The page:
“Oooh!” I exclaim, slowly strolling through the racks of REI, “ I could really use a new pair of Patagonia baggies shorts.” Striding to the register triumphantly holding my vibrant new shorts, I proudly punch in my membership number and finish off my purchase in a matter of seconds. Strutting out of the doors, my mind slowly comes down to Earth, no longer buoyed by the wave of happiness that came with my purchase. Already, I am wondering what I can purchase next.
This anecdote sheds light on the most detrimental aspect of teen spending: the craving for more that comes after a purchase.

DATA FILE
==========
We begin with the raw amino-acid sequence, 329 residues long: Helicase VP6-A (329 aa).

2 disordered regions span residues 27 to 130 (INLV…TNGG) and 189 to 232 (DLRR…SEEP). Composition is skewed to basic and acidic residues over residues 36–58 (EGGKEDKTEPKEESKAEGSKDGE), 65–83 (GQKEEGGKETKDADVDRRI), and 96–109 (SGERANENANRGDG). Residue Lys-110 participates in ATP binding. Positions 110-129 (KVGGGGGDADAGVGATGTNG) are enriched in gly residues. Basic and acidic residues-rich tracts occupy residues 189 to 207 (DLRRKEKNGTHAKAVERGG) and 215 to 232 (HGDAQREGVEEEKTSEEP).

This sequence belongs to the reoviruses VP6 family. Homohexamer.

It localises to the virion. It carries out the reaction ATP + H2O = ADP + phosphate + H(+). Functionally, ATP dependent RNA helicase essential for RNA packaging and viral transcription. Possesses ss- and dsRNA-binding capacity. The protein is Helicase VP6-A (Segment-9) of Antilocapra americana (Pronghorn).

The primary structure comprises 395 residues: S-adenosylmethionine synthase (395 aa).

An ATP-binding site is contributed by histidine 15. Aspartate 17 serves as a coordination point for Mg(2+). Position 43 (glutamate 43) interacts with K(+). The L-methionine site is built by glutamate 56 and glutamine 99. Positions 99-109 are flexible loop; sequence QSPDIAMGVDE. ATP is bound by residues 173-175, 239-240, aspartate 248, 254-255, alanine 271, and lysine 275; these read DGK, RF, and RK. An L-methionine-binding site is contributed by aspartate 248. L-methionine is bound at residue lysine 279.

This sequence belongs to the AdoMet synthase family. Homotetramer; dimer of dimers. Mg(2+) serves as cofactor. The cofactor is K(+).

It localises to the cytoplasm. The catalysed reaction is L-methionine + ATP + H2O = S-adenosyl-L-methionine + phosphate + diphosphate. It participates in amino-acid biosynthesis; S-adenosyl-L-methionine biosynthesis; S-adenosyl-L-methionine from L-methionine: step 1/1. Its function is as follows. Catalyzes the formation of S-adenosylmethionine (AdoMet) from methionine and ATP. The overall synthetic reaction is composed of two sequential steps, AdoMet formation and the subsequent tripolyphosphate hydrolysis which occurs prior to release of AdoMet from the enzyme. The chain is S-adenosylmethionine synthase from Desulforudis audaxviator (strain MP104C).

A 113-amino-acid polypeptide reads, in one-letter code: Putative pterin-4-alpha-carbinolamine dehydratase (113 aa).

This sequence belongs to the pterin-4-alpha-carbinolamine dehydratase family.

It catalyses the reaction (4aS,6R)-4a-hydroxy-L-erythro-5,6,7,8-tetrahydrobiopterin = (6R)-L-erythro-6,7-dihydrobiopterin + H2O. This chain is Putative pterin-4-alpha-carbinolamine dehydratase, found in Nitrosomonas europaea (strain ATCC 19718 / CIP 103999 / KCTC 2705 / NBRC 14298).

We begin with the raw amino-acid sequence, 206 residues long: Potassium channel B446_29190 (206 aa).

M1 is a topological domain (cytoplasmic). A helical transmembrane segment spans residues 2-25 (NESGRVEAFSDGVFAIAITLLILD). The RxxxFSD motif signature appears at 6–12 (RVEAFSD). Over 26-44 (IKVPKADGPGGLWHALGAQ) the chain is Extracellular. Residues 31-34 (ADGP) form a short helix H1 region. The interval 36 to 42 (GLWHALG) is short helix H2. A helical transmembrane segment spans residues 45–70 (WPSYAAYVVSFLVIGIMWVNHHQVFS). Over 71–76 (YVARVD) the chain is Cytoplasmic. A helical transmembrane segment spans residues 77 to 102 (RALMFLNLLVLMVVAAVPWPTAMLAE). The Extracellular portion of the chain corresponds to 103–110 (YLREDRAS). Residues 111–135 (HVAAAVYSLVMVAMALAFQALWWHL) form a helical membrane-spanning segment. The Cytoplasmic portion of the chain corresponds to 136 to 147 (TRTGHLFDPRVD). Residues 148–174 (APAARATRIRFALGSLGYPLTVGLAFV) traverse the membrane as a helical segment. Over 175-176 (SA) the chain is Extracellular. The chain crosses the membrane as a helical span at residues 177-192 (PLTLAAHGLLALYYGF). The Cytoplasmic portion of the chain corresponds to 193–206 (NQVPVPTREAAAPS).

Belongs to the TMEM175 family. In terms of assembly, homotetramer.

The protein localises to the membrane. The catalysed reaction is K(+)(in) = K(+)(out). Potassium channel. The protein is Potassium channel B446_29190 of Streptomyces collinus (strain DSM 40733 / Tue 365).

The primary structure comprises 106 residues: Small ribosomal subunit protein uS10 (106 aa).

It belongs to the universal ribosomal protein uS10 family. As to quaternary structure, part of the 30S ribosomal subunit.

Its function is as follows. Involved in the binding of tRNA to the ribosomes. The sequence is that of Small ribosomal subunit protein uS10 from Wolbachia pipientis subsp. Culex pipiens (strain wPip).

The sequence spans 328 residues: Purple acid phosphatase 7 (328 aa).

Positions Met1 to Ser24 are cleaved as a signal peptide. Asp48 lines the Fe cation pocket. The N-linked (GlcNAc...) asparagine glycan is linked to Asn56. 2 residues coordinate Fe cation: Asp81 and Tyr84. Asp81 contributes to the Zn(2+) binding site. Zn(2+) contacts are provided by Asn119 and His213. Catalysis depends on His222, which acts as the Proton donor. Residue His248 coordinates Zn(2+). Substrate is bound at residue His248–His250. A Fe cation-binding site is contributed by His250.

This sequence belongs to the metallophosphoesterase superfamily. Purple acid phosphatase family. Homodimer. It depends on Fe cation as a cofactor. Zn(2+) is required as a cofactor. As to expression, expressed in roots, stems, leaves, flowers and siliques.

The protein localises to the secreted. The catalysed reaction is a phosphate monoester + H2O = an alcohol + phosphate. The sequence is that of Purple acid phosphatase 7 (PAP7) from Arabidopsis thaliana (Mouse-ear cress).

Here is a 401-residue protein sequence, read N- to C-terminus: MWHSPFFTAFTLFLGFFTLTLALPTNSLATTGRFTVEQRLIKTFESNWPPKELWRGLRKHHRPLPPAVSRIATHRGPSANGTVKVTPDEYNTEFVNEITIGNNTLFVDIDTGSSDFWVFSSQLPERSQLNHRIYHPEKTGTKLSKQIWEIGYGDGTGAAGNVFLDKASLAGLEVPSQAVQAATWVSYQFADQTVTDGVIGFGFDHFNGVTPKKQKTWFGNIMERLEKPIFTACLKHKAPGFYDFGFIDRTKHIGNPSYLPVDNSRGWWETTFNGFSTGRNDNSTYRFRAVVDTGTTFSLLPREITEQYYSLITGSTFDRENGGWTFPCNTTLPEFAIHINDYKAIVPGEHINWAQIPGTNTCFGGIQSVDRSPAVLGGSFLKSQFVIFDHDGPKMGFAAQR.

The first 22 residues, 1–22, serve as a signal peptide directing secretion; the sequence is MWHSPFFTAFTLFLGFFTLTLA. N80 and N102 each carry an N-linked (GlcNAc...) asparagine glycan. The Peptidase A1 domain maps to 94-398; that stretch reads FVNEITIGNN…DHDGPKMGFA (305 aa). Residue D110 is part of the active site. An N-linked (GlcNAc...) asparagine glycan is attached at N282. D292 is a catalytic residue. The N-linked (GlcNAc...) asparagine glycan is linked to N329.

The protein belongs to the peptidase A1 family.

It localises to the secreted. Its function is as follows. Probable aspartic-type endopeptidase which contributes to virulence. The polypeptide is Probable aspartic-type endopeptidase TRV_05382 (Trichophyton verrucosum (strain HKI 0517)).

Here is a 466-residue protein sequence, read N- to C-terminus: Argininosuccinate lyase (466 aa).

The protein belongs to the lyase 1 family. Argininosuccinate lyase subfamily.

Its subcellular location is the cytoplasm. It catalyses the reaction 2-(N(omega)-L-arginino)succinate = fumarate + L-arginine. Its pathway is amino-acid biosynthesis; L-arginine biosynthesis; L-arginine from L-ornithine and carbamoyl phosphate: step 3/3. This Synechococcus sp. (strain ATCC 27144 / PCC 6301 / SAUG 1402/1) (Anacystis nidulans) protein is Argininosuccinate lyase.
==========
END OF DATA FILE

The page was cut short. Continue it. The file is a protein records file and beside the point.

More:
Much like a social media addiction, teen spending comes with some highs and plenty of lows. Similar to posting a picture, after a purchase, the feelings of happiness and gratification slowly disappear into a hole that can only be filled with another purchase. This leads to a never-ending loop of pleasure and sadness. Teen spending has always been an issue; monetary maturity comes with age for everyone. However, recently, the issue has been exacerbated by the advent of faster, easier ways of spending, such as Apple Pay, Instacart, Amazon, and many other banking services. These services disconnect the wallet even more from the transaction, creating a system in which transactions are less noteworthy. The path to purchase is easier than ever, trapping teenagers into yet another addiction cycle.